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    Chapter XVIII. A White Scar

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    Chapter 18
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    Two days later, in the afternoon.

    "Grumbach," said Carmichael, "what the deuce were you looking at the other night, with those opera-glasses?"

    "At the ball?" Grumbach pressed down the ash in his pipe and brushed his thumb on his sleeve. "I was looking into the past."

    "With a pair of opera-glasses?"

    "Yes." Grumbach was perfectly serious.

    "Oh, pshaw! You were following her highness with them. I want to know why."

    "She is beautiful."

    "You made a promise to me not long ago."

    "I did?" non-committally.

    "Yes. Soon I shall be shaking the dust of Dreiberg, and I want to know beforehand what this Chinese puzzle is. What did you do that compelled your flight from Ehrenstein?"

    Grumbach's pipe hung pendulent in his hand. He swung it to and fro absently.

    "I am waiting. Remember, you are an American citizen, for all that you were born here. If anything should happen to you, I must know the whole story in order to help you. You know that you may trust me."

    "It isn't that, Captain. I have grown to like you in these few days."

    "What has that to do with it?" impatiently.

    "Nothing, perhaps. Only, if I tell you, you will not be my friend."

    "Nonsense! What you did sixteen years ago doesn't matter now. It is enough for me that you fought in my regiment, and that you were a brave soldier."

    "Those opera-glasses; it was an idea. Well, since you will know. I was a gardener's boy. I worked under my brother Hermann. I used to ask the nurse, who had charge of her serene highness, where she would go each day. Then I'd cut flowers and meet them on the road somewhere and give the bouquet to the child. There was never any escort; a footman and a driver. The little one was always greatly pleased, and she would call me Hans. I was in love those days." Grumbach laughed with bitterness. "Yes, even I. Her name was Tekla, and she was a jade. I wanted to run away, but I had no money. I had already secured a passport; no matter how. It was the first affair, and I was desperately hurt. One day a Gipsy came to me. I shall always know him by the yellow spot in one of his black eyes. I was given a thousand crowns to tell him which road her highness was to be driven over the next day. As I said, I was mad with love. Why a Gipsy should want to know where her highness was going to ride was of no consequence to me. I told him. I was to get the money the same night. It was thus that her highness was stolen; it was thus that I became accessory before the fact, as the lawyers say. Flight with a band of Magyar Gipsies; weary days in the mountains, with detachments of troops scouring the whole duchy. Finally I escaped. A fortune was offered for the immediate return of the child. At the time I believed that it was an abduction for ransom. But no one ever came forward for the reward. There was a price on my head when it was known that I had fled." Grumbach stared into his pipe without seeing anything.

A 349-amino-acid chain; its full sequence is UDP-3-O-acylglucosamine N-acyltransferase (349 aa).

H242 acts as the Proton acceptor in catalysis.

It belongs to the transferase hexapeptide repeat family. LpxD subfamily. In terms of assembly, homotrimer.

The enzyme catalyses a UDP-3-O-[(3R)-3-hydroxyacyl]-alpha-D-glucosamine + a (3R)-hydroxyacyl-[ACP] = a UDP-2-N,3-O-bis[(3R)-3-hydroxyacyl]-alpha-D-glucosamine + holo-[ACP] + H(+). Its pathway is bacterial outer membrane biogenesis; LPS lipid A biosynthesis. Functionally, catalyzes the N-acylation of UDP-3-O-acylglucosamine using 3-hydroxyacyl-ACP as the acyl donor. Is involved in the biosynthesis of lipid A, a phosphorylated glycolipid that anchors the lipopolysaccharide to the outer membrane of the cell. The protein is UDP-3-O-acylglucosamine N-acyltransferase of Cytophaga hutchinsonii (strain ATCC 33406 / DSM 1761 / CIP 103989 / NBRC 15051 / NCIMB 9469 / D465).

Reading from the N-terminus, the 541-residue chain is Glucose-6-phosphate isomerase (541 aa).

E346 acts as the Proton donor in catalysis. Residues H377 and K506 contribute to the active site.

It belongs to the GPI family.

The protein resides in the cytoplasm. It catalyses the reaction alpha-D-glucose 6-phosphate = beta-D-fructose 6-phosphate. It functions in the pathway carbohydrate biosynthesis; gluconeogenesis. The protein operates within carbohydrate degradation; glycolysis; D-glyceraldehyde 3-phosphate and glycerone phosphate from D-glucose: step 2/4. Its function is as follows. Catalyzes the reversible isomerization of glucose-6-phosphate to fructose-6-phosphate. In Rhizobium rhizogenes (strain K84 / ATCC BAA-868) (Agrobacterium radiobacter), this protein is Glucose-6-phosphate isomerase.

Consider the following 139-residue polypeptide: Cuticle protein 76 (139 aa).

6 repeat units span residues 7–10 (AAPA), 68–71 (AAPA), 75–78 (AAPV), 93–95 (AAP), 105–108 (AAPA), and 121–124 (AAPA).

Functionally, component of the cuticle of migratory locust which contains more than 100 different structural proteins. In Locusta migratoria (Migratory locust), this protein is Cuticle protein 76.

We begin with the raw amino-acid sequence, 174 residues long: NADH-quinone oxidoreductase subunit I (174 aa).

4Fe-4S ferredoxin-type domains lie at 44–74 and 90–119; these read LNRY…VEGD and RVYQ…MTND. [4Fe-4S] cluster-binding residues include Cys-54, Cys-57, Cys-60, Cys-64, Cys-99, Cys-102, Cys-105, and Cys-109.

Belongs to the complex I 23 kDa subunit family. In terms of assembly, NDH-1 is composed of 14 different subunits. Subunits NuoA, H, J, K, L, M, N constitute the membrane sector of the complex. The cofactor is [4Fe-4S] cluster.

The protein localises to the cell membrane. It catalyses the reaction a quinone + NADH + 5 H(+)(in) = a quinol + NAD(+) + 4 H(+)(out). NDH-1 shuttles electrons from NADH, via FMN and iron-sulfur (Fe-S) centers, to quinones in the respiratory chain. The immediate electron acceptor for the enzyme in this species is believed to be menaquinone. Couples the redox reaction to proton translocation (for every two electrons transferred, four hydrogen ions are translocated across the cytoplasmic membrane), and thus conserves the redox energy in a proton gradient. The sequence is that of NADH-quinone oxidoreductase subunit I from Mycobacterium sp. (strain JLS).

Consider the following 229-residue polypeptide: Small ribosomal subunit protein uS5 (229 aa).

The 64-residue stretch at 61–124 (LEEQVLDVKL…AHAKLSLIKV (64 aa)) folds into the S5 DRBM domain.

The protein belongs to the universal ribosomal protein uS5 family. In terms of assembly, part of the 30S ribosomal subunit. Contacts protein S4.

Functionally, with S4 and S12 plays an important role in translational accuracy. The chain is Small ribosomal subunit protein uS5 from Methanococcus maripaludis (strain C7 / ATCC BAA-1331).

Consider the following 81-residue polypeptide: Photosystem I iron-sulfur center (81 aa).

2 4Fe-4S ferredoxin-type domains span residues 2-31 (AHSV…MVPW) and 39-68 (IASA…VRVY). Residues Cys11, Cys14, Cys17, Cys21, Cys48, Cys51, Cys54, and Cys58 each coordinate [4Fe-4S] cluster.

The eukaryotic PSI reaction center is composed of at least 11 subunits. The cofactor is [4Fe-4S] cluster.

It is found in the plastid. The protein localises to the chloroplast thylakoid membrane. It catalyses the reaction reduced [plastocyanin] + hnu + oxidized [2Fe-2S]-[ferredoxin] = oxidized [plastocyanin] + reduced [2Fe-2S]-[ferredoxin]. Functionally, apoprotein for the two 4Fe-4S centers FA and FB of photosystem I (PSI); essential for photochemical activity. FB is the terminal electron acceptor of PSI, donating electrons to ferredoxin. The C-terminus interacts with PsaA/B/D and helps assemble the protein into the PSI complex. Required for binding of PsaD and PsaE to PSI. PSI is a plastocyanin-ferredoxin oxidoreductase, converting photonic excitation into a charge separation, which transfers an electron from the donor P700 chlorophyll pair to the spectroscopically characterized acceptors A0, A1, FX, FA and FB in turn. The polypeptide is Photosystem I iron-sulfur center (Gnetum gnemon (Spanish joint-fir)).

"And no one ever came for the reward? That is strange. Was immunity promised?" asked Carmichael.

    "It was inferred, but not literally promised."

    "Fear kept them away."

    "Perhaps. And there is Arnsberg."

    "Was he guilty?"

    "I never saw his hand anywhere."

    "So this is the story! Well, when a man's in love he is, more or less, in the clutch of temporary insanity." Carmichael's tone wasn't exactly cheery.

    "Insanity! Then you do not judge me harshly?"

    "No, Hans. I've a wild streak in me also. But what I can't understand is why you return and put your head in the lion's mouth. The police will stumble on something. I tell you frankly that if you are arrested I could do little or nothing for you. The United States protects only harmless political outcasts. Yours is a crime such as nullifies your citizenship, and any government would be compelled, according to the terms of treaty, to send you back here, if the demand was made for your extradition."

    "I know all that," Grumbach replied, dumping the ash into his palm and casting it into the paper-basket.